Today I finished the quick 2nd draft of my travel writing, and darned if it doesn't come to 100 pages. Working title, "Travel Cities" (being a series of prose poems set in specific places I call "cities"). I gathered the maps and miscellaneous documents I'd mailed home and reached into my shelf of folders and envelopes. There I'd tossed the plastic folder-sized envelop I'd kept documents in while travelling. The yellow plastic remains intact, and the snap still holds. I put it to work again.
I headed for a latte, pretty sure that when I sat down, opened the plastic envelop and started going through the contents, I'd find a title for his new book (as it might one day be). I hadn't even left the parking lot when I got it: City Map. That's the new title.
Latte steaming, I opened the envelop a few minutes later to Jose Saramago's "Words for a City" from his The Notebook, a transcription of his late-in-life blog: "What we know of places is how we coincide with them over a certain period of time in the spaces they occupy." Simple but loaded. Because so much about travel, and my own travel writing, involves knowing or not knowing, maybe Saramago's words, artfully chosen, will be the new title.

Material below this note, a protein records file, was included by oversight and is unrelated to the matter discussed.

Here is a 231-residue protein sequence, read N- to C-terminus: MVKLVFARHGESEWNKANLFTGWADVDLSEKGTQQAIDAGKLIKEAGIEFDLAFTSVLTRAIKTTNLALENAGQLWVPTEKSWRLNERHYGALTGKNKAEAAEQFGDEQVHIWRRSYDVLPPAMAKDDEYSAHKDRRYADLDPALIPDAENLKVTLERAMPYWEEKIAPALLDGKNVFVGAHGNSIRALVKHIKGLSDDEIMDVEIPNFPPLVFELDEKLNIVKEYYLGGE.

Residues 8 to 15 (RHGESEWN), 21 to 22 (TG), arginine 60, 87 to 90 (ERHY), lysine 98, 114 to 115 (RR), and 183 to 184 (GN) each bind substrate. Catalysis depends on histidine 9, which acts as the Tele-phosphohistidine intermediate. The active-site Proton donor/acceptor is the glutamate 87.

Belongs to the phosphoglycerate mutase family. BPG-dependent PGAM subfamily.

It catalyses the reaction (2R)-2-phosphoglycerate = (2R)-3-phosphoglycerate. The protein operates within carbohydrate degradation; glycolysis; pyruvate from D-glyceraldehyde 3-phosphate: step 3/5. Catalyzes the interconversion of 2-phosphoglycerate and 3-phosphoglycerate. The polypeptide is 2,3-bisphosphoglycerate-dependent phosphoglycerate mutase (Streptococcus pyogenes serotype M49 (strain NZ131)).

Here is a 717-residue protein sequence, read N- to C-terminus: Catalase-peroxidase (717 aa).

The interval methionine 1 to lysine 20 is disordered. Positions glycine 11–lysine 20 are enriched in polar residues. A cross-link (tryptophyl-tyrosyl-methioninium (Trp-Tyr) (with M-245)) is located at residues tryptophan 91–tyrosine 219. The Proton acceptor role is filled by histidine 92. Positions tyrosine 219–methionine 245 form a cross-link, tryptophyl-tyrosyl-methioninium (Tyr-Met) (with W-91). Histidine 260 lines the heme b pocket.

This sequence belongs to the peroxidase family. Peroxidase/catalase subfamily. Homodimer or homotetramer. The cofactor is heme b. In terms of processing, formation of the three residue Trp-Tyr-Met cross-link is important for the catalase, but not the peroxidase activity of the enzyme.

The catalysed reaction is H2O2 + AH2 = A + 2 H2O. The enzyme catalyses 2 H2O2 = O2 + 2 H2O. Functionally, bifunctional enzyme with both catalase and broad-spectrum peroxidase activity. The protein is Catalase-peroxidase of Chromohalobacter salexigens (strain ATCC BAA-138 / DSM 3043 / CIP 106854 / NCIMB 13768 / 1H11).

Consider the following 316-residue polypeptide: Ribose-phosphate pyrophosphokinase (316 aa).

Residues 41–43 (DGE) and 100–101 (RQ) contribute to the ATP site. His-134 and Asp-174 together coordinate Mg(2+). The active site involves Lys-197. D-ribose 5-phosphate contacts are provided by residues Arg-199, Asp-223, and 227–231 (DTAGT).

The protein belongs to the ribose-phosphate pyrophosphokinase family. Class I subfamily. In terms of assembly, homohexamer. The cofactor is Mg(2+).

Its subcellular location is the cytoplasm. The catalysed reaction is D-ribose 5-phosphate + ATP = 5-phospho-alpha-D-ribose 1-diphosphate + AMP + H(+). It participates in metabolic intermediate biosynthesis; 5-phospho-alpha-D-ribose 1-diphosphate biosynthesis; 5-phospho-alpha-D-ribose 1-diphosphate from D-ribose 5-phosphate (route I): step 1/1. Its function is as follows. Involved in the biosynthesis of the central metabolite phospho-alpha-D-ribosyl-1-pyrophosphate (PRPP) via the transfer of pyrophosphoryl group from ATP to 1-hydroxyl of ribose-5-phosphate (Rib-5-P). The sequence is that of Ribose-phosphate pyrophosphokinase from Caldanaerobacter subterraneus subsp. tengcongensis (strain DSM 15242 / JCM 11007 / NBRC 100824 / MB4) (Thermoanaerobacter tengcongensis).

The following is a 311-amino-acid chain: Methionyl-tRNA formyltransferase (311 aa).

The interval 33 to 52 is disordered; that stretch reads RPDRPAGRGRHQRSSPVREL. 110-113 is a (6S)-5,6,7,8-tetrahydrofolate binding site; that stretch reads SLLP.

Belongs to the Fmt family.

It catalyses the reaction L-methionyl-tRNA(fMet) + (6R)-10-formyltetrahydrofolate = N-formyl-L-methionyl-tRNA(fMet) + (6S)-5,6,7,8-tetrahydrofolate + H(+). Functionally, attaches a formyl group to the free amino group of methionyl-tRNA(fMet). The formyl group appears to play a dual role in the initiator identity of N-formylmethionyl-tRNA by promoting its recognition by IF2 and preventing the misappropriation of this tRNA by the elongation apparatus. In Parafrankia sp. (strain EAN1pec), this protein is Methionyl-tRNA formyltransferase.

This is all fun, this stage of mini-accomplishment before the next stage of prolonged agony (a dynamic my body experienced many times on the hills of Alfama in Lisbon).
My maps, worn from the folded intimacy in my pockets and repeated, often hasty consultations in wind, sun, water, and sand of Europe and Morocco, once more oriented themselves in my hands at a café, this time a block and a half from home. They'd proven to be more flashy geometry than accurate cartography, in some cases, but they got me going.